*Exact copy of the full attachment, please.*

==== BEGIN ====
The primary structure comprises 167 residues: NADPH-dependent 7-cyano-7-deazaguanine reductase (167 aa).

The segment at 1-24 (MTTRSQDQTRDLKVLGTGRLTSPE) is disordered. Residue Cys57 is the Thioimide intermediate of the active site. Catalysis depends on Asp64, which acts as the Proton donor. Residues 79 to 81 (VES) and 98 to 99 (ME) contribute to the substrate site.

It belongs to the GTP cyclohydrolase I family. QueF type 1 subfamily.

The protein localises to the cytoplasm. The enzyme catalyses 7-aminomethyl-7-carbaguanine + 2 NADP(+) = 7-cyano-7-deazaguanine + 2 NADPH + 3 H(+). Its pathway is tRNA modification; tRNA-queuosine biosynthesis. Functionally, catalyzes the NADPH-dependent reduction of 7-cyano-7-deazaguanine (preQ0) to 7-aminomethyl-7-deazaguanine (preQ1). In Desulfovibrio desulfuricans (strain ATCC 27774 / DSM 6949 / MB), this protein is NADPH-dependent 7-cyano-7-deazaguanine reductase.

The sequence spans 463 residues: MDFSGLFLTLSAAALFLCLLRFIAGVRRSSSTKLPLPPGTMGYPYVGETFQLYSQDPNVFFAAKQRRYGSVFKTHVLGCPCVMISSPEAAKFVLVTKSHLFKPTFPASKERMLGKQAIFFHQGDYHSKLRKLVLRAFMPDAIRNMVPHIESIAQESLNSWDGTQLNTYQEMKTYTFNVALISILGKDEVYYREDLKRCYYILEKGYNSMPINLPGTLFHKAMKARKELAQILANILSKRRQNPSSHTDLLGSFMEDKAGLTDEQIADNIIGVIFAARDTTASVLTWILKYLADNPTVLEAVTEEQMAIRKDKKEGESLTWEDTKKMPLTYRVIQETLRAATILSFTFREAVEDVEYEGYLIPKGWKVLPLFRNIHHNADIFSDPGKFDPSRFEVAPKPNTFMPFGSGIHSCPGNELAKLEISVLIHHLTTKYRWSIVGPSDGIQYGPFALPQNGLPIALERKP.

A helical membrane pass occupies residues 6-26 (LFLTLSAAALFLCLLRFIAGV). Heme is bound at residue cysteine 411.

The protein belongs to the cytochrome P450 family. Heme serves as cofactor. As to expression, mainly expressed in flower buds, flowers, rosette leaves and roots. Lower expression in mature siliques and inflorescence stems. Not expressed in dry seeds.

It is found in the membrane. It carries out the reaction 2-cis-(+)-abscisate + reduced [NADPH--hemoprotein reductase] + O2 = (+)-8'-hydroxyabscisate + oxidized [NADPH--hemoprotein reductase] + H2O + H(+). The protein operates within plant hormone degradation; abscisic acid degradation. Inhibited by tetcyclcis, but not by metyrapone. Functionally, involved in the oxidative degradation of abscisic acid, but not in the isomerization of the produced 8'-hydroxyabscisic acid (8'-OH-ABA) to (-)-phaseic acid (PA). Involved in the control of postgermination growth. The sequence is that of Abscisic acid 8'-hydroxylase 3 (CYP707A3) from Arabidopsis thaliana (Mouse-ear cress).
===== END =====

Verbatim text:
The primary structure comprises 167 residues: NADPH-dependent 7-cyano-7-deazaguanine reductase (167 aa).

The segment at 1-24 (MTTRSQDQTRDLKVLGTGRLTSPE) is disordered. Residue Cys57 is the Thioimide intermediate of the active site. Catalysis depends on Asp64, which acts as the Proton donor. Residues 79 to 81 (VES) and 98 to 99 (ME) contribute to the substrate site.

It belongs to the GTP cyclohydrolase I family. QueF type 1 subfamily.

The protein localises to the cytoplasm. The enzyme catalyses 7-aminomethyl-7-carbaguanine + 2 NADP(+) = 7-cyano-7-deazaguanine + 2 NADPH + 3 H(+). Its pathway is tRNA modification; tRNA-queuosine biosynthesis. Functionally, catalyzes the NADPH-dependent reduction of 7-cyano-7-deazaguanine (preQ0) to 7-aminomethyl-7-deazaguanine (preQ1). In Desulfovibrio desulfuricans (strain ATCC 27774 / DSM 6949 / MB), this protein is NADPH-dependent 7-cyano-7-deazaguanine reductase.

The sequence spans 463 residues: MDFSGLFLTLSAAALFLCLLRFIAGVRRSSSTKLPLPPGTMGYPYVGETFQLYSQDPNVFFAAKQRRYGSVFKTHVLGCPCVMISSPEAAKFVLVTKSHLFKPTFPASKERMLGKQAIFFHQGDYHSKLRKLVLRAFMPDAIRNMVPHIESIAQESLNSWDGTQLNTYQEMKTYTFNVALISILGKDEVYYREDLKRCYYILEKGYNSMPINLPGTLFHKAMKARKELAQILANILSKRRQNPSSHTDLLGSFMEDKAGLTDEQIADNIIGVIFAARDTTASVLTWILKYLADNPTVLEAVTEEQMAIRKDKKEGESLTWEDTKKMPLTYRVIQETLRAATILSFTFREAVEDVEYEGYLIPKGWKVLPLFRNIHHNADIFSDPGKFDPSRFEVAPKPNTFMPFGSGIHSCPGNELAKLEISVLIHHLTTKYRWSIVGPSDGIQYGPFALPQNGLPIALERKP.

A helical membrane pass occupies residues 6-26 (LFLTLSAAALFLCLLRFIAGV). Heme is bound at residue cysteine 411.

The protein belongs to the cytochrome P450 family. Heme serves as cofactor. As to expression, mainly expressed in flower buds, flowers, rosette leaves and roots. Lower expression in mature siliques and inflorescence stems. Not expressed in dry seeds.

It is found in the membrane. It carries out the reaction 2-cis-(+)-abscisate + reduced [NADPH--hemoprotein reductase] + O2 = (+)-8'-hydroxyabscisate + oxidized [NADPH--hemoprotein reductase] + H2O + H(+). The protein operates within plant hormone degradation; abscisic acid degradation. Inhibited by tetcyclcis, but not by metyrapone. Functionally, involved in the oxidative degradation of abscisic acid, but not in the isomerization of the produced 8'-hydroxyabscisic acid (8'-OH-ABA) to (-)-phaseic acid (PA). Involved in the control of postgermination growth. The sequence is that of Abscisic acid 8'-hydroxylase 3 (CYP707A3) from Arabidopsis thaliana (Mouse-ear cress).